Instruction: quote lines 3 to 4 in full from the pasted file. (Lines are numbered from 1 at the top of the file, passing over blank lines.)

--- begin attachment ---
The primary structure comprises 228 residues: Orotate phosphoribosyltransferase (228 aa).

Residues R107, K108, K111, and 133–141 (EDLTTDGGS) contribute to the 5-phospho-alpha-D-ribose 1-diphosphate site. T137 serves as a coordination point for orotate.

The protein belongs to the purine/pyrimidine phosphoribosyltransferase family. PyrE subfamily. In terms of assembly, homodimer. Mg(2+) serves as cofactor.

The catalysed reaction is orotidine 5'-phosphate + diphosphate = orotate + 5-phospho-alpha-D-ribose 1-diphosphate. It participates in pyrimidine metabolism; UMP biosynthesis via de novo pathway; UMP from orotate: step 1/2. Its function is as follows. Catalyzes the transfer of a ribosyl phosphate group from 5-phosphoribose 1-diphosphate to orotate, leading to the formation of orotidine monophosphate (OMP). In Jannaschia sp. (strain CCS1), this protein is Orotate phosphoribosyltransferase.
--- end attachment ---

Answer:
The protein belongs to the purine/pyrimidine phosphoribosyltransferase family. PyrE subfamily. In terms of assembly, homodimer. Mg(2+) serves as cofactor.

The catalysed reaction is orotidine 5'-phosphate + diphosphate = orotate + 5-phospho-alpha-D-ribose 1-diphosphate. It participates in pyrimidine metabolism; UMP biosynthesis via de novo pathway; UMP from orotate: step 1/2. Its function is as follows. Catalyzes the transfer of a ribosyl phosphate group from 5-phosphoribose 1-diphosphate to orotate, leading to the formation of orotidine monophosphate (OMP). In Jannaschia sp. (strain CCS1), this protein is Orotate phosphoribosyltransferase.